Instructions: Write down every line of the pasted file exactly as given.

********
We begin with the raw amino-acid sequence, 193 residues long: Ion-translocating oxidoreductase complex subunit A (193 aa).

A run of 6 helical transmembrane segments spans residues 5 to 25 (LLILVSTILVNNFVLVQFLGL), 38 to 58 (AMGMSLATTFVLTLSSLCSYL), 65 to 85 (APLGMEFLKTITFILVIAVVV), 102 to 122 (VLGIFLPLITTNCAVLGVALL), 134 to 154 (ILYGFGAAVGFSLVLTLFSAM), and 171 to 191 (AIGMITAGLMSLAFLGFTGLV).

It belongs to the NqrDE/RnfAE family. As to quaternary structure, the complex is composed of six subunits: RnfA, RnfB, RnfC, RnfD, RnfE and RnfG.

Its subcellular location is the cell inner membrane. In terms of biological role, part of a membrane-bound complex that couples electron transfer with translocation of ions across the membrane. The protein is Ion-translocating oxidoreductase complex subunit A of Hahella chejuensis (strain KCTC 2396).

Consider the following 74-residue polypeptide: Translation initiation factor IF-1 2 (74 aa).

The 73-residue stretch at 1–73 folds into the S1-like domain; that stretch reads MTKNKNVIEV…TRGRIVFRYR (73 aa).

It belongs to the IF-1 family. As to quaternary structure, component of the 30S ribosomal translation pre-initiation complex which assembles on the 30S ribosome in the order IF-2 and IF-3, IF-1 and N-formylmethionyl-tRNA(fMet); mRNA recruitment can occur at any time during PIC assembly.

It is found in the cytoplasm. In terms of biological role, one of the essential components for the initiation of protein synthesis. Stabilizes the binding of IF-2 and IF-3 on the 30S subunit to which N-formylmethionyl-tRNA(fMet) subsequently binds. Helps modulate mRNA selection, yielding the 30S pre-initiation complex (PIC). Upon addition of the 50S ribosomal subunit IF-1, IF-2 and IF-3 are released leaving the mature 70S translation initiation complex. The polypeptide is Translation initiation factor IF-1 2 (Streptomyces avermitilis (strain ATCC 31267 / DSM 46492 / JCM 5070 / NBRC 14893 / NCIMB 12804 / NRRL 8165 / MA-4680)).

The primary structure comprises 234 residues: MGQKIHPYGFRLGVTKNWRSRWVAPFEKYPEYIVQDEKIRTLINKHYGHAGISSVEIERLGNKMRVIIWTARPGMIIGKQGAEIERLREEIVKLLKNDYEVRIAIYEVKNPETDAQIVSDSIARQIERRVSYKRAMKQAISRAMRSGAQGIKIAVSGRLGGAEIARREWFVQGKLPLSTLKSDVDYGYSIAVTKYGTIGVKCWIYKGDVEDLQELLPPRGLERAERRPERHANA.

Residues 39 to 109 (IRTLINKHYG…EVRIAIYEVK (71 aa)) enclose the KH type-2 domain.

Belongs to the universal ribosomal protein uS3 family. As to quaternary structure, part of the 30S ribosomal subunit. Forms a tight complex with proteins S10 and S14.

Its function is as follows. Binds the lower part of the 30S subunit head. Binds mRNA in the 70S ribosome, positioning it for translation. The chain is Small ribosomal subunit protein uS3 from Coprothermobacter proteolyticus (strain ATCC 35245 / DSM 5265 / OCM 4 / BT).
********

We begin with the raw amino-acid sequence, 193 residues long: Ion-translocating oxidoreductase complex subunit A (193 aa).

A run of 6 helical transmembrane segments spans residues 5 to 25 (LLILVSTILVNNFVLVQFLGL), 38 to 58 (AMGMSLATTFVLTLSSLCSYL), 65 to 85 (APLGMEFLKTITFILVIAVVV), 102 to 122 (VLGIFLPLITTNCAVLGVALL), 134 to 154 (ILYGFGAAVGFSLVLTLFSAM), and 171 to 191 (AIGMITAGLMSLAFLGFTGLV).

It belongs to the NqrDE/RnfAE family. As to quaternary structure, the complex is composed of six subunits: RnfA, RnfB, RnfC, RnfD, RnfE and RnfG.

Its subcellular location is the cell inner membrane. In terms of biological role, part of a membrane-bound complex that couples electron transfer with translocation of ions across the membrane. The protein is Ion-translocating oxidoreductase complex subunit A of Hahella chejuensis (strain KCTC 2396).

Consider the following 74-residue polypeptide: Translation initiation factor IF-1 2 (74 aa).

The 73-residue stretch at 1–73 folds into the S1-like domain; that stretch reads MTKNKNVIEV…TRGRIVFRYR (73 aa).

It belongs to the IF-1 family. As to quaternary structure, component of the 30S ribosomal translation pre-initiation complex which assembles on the 30S ribosome in the order IF-2 and IF-3, IF-1 and N-formylmethionyl-tRNA(fMet); mRNA recruitment can occur at any time during PIC assembly.

It is found in the cytoplasm. In terms of biological role, one of the essential components for the initiation of protein synthesis. Stabilizes the binding of IF-2 and IF-3 on the 30S subunit to which N-formylmethionyl-tRNA(fMet) subsequently binds. Helps modulate mRNA selection, yielding the 30S pre-initiation complex (PIC). Upon addition of the 50S ribosomal subunit IF-1, IF-2 and IF-3 are released leaving the mature 70S translation initiation complex. The polypeptide is Translation initiation factor IF-1 2 (Streptomyces avermitilis (strain ATCC 31267 / DSM 46492 / JCM 5070 / NBRC 14893 / NCIMB 12804 / NRRL 8165 / MA-4680)).

The primary structure comprises 234 residues: MGQKIHPYGFRLGVTKNWRSRWVAPFEKYPEYIVQDEKIRTLINKHYGHAGISSVEIERLGNKMRVIIWTARPGMIIGKQGAEIERLREEIVKLLKNDYEVRIAIYEVKNPETDAQIVSDSIARQIERRVSYKRAMKQAISRAMRSGAQGIKIAVSGRLGGAEIARREWFVQGKLPLSTLKSDVDYGYSIAVTKYGTIGVKCWIYKGDVEDLQELLPPRGLERAERRPERHANA.

Residues 39 to 109 (IRTLINKHYG…EVRIAIYEVK (71 aa)) enclose the KH type-2 domain.

Belongs to the universal ribosomal protein uS3 family. As to quaternary structure, part of the 30S ribosomal subunit. Forms a tight complex with proteins S10 and S14.

Its function is as follows. Binds the lower part of the 30S subunit head. Binds mRNA in the 70S ribosome, positioning it for translation. The chain is Small ribosomal subunit protein uS3 from Coprothermobacter proteolyticus (strain ATCC 35245 / DSM 5265 / OCM 4 / BT).